Helpful skills to have. http://www.impactpharma.com/wp-content/uploads/2015/09/skills.jpg

One of the final topics discussed at this panel was the panelists’ favorite aspects of being a Medical Writer. Dr. Fussnecker enjoys what many people outside of the field would dislike. He loves how dynamic the job is. As a Medical Writer, you are constantly changing fields and expanding your knowledge base. He also really enjoys the problem-solving aspect of the writing process. Dr. Nikolaeva personally enjoys communicating with the clinicians, as they are the ones on the front lines battling the disease that you are working with and producing materials for.

This panel was very insightful and allowed us an up-close view of an emerging field that had seemed so elusive in the past. MedComm is an expanding field that Ph.D.s are highly-qualified for. In this career, you work with the skills you learned while earning your doctoral degree in order to produce pieces that will ultimately help to communicate the findings of one group to a broader audience. This career path will always challenge you to learn new subjects, and I feel that that is one of the most valuable outcomes of being a scientist.


Junior Editor: Janaina Pereira

Senior Editor: Helena Mello

What can you be with a PhD? A Science and Technology Career Symposium: Part 1

by Rukia Henry

What can you be with a PhD (WCUB) is a career symposium that is held biennially. It is supported by the New York Regional Consortium of Schools, in association with Nature Careers. The two-day event is held to facilitate panels of professionals that can engage in active discussions around traditional and alternative careers that students can pursue with a PhD degree. The panel discussions ranged in varying topics and had professional representatives from organizations in business, government, academia, and the public and private sector. This is the first post in a four-part series that will cover the sessions that I attended at the two-day symposium.


Day One, Part 1: Careers in Bioinformatics and Genomics

The panellists for this session included Dr Issac Galatzer-Levy, VP of Clinical and Computational Neuroscience at AiCure, Dr Zachary Kurtz, Scientist at Lodo Therapeutics and Dr Jonathan Scheiman, Co-Founder and CEO of FitBiomics. The moderator of the panel was Dr Jim Hayes, Field Application Scientist, and Clinical Bioinformatics at QIAGEN.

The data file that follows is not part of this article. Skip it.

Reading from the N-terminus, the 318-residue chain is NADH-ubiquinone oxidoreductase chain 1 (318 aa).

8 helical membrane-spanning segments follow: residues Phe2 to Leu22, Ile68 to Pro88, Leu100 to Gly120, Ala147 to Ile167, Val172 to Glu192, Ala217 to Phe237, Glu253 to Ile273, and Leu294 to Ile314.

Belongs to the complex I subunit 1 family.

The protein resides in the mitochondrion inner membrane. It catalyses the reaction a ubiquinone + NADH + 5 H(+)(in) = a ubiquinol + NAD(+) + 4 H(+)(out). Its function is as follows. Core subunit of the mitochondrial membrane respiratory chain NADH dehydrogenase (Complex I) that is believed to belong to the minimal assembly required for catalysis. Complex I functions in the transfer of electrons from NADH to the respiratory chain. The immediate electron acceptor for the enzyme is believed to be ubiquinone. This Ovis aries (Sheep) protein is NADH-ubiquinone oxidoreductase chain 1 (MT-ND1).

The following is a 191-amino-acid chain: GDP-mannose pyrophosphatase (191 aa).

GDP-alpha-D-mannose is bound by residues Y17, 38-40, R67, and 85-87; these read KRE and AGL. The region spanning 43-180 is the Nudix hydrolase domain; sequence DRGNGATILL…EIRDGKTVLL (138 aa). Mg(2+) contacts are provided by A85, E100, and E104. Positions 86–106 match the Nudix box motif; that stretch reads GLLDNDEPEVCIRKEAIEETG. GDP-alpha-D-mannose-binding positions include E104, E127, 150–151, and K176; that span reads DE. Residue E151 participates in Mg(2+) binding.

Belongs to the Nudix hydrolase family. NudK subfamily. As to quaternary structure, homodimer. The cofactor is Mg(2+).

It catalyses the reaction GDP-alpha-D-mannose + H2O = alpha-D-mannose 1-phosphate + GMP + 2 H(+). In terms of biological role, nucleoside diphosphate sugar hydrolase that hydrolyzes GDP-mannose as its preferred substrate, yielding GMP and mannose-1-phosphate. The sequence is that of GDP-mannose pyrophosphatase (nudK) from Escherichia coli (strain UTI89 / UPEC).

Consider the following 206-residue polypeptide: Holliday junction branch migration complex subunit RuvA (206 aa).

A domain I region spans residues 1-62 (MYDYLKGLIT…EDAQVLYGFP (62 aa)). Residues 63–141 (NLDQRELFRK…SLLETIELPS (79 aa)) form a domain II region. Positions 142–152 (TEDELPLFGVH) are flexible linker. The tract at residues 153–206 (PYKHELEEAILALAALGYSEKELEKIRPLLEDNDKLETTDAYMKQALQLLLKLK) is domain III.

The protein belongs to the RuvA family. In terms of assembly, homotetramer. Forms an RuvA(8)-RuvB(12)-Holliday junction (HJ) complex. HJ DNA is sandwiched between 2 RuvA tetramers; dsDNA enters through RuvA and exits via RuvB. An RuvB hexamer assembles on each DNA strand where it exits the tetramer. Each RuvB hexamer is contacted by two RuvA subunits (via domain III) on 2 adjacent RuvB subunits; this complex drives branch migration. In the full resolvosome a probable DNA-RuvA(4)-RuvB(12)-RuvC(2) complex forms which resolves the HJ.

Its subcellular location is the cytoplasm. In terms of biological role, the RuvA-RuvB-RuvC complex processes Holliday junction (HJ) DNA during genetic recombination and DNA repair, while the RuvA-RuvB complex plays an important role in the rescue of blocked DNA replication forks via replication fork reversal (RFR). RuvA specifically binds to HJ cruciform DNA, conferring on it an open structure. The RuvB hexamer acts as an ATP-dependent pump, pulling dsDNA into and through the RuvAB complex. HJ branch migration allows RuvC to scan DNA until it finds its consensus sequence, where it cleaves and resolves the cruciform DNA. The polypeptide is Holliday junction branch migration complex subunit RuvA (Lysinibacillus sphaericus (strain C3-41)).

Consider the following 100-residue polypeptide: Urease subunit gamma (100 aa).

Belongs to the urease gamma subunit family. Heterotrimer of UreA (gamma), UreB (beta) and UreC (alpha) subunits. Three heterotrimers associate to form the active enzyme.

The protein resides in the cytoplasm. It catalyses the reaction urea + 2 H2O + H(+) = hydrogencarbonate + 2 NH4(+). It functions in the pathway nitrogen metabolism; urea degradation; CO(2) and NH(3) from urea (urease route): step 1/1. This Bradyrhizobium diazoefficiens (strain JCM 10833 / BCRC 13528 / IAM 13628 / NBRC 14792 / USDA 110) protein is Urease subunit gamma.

There is a genomics revolution occurring in our present generation that has taken off extraordinarily. We are now able to generate and analyze unprecedented amounts of data in diverse fields of science and research within a short period of time. This has given us the ability to progress, especially in the biomedical field, by sorting, processing, and analyzing huge data sets of patient information, which has helped us to tailor targeted and precise medical treatments. The fields of genomics and bioinformatics have become closely related to each other, and with this new technological tool, scientists are now readily able to transform genomic information that will move the medical field forward.

Scientists and graduate students in training can benefit immensely from the opportunities that the computational and bioinformatics field has to offer. Especially students who mainly conduct research in a laboratory setting where chemical and biological matter is processed, the ability to transform the data produced and make meaningful connections with consortiums of similar data is made possible with bioinformatics.

Is a Post-Doctoral Appointment Necessary for a Career in Bioinformatics?

The panellists discussed ways in which they were able to transition from a wet lab to bioinformatics and computational positions.

In order to facilitate the transition into the bioinformatics job market, the importance of obtaining post-doctoral training was discussed. Two of the panellists, Dr Issac Galatzer-Levy and Dr Jonathan Scheiman, both held post-doctoral appointments. Dr Galatzer-Levy first went into academia, and in addition to his position at AiCure, he currently holds an adjunct professorship at Columbia University in the Department of Psychiatry. He noted that at the time of obtaining his Ph.D., he initially did not consider a career in bioinformatics or computational biology. However, it soon became clear the plethora of benefits and advantages the emerging field has to offer.

Dr Scheiman, however, noted that he obtained his postdoctoral degree more recently than Dr Isaac and while in his appointment, he likewise saw the great benefit of this tool and decided to co-found FitBiomics. FitBiomics is a biotech company that utilizes next-generation sequencing to analyze the microbiome of athletes to identify, analyze and isolate novel populations of bacteria that can be transformed into probiotic supplements. Dr Scheiman obtained his PhD in the field of medical oncology. Both Dr Scheiman and Dr Issac received PhD training in the natural and medical sciences and were both able to successfully transition into careers in Bioinformatics and Genomics.